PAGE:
I’ve been to Montreal twice, and both times the top things on my to do list wasn’t about poutine. No, I needed to grab me some Montreal smoked meat (Schwartz’s) and some Montreal bagels (St-Viateur’s).
Unlike New York bagels (which I’ve also had) or bagels from anywhere else, Montreal bagels have this magical and mystical quality about them that can be a bit hard to explain. I’ve found that people only truly understand after they’ve tasted some. Montreal bagels are smaller than most other bagels. They’re also quite dense, have a slightly sweeter taste, and are baked in wood-fired ovens. I’ve known people to specifically ask travelling friends to bring back bags of bagels, and then promptly hoard them in their freezers. The taste is quite unique and is hard to find in the West.
So imagine my glee when I saw a sign at the City Market downtown farmer’s market declaring “Montreal Style Bagels” for sale! Unfortunately, they were sold out that day, but I made sure to go back another week in the early morning to make sure I could grab some.
So how were they?
Visually they looked quite good. The holes on some of them probably could have been a little bigger, but I figured that was just being too picky. The texture was great – dense and chewy, although a touch dry. The smell was definitely there – smoky and a little sweet. But the taste. Oh the taste. It was SO close, but not quite. The bagels were slightly sweet like they were supposed to be, but these ones are not baked in a wood-fired oven and instead are flavoured with liquid smoke.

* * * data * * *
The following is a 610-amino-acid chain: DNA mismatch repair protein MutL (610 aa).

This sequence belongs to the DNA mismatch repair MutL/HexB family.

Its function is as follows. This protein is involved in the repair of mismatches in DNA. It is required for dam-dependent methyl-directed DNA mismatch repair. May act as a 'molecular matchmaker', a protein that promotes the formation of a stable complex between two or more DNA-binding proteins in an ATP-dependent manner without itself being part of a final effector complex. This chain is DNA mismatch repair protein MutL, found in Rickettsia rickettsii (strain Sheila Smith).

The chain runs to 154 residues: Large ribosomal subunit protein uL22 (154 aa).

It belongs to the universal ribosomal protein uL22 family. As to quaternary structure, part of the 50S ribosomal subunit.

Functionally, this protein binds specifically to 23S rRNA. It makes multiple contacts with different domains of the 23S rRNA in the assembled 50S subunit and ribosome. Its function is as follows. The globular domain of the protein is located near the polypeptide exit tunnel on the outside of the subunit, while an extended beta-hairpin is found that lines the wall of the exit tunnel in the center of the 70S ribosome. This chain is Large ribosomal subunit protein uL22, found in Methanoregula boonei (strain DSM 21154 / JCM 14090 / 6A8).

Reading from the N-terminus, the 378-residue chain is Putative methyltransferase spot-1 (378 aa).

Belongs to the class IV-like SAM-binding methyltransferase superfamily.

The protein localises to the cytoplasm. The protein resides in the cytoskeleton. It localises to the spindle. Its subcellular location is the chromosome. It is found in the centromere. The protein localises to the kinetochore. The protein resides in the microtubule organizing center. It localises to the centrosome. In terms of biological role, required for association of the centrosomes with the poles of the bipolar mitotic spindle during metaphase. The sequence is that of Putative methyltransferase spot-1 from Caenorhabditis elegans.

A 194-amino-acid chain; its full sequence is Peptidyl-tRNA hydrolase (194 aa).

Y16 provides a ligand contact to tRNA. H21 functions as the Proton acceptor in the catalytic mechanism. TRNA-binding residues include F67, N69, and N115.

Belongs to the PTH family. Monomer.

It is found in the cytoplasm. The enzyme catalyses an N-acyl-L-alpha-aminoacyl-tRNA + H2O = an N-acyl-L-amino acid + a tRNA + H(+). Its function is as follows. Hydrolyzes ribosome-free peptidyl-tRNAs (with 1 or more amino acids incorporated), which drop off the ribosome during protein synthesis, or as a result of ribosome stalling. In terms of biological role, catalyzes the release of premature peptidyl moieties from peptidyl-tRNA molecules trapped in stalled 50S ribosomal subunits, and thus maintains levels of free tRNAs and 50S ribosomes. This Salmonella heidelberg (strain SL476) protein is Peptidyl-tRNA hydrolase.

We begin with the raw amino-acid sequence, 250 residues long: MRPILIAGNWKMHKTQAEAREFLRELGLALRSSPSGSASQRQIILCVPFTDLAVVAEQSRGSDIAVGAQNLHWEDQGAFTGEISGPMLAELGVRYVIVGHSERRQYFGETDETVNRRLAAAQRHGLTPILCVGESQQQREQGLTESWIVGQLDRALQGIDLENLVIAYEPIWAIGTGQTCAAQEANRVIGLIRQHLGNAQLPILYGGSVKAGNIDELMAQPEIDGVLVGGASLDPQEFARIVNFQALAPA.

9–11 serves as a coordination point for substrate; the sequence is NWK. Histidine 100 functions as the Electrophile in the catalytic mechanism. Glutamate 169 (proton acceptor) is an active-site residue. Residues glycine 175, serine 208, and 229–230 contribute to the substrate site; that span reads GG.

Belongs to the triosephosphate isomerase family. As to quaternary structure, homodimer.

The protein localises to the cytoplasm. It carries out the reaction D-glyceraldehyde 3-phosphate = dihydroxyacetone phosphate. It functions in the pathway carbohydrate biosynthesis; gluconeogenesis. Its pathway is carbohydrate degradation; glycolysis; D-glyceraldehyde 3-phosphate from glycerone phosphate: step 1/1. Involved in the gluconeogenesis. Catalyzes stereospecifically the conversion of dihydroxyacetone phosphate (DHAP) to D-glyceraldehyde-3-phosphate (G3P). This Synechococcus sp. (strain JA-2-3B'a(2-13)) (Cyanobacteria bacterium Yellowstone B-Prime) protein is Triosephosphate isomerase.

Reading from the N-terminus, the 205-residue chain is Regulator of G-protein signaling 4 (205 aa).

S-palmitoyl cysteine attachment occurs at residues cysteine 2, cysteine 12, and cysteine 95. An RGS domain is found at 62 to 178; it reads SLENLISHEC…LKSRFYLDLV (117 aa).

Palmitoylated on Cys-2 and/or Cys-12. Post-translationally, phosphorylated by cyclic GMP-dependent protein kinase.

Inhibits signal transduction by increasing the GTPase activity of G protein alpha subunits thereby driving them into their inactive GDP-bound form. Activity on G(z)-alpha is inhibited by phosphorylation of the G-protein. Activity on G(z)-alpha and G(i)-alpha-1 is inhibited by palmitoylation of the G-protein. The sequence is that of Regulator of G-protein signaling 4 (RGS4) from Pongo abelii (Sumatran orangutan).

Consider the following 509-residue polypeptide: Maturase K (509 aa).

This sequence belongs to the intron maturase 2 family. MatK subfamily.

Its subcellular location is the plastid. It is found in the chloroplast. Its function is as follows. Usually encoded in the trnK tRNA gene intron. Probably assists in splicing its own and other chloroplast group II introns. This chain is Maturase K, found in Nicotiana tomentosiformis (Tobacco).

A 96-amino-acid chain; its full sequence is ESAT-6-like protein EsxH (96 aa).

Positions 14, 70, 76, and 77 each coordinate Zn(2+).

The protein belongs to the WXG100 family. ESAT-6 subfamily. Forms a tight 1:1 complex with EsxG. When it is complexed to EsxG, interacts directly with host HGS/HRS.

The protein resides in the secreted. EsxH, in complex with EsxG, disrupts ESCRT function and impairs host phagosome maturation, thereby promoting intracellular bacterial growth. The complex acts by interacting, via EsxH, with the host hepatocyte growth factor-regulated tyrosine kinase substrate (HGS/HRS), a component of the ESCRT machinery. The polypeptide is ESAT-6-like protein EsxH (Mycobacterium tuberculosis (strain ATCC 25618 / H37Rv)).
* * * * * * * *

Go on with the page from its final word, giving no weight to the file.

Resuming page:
I personally didn’t care for the liquid smoke taste, so have ultimately decided to do without rather than settle for something not quite right. But if you’re craving Montreal bagels and can’t afford to have them shipped from Montreal, this is probably your best bet in Edmonton.
Montreal Style Bagels
City Market, downtown Edmonton, Saturdays
P.S. I have heard of a place in Calgary called Montreal Bagels that I’m dying to try. Apparently the baker used to work for either Fairmount or St-Viateur’s in Montreal, and they’re baked in a wood-burning oven.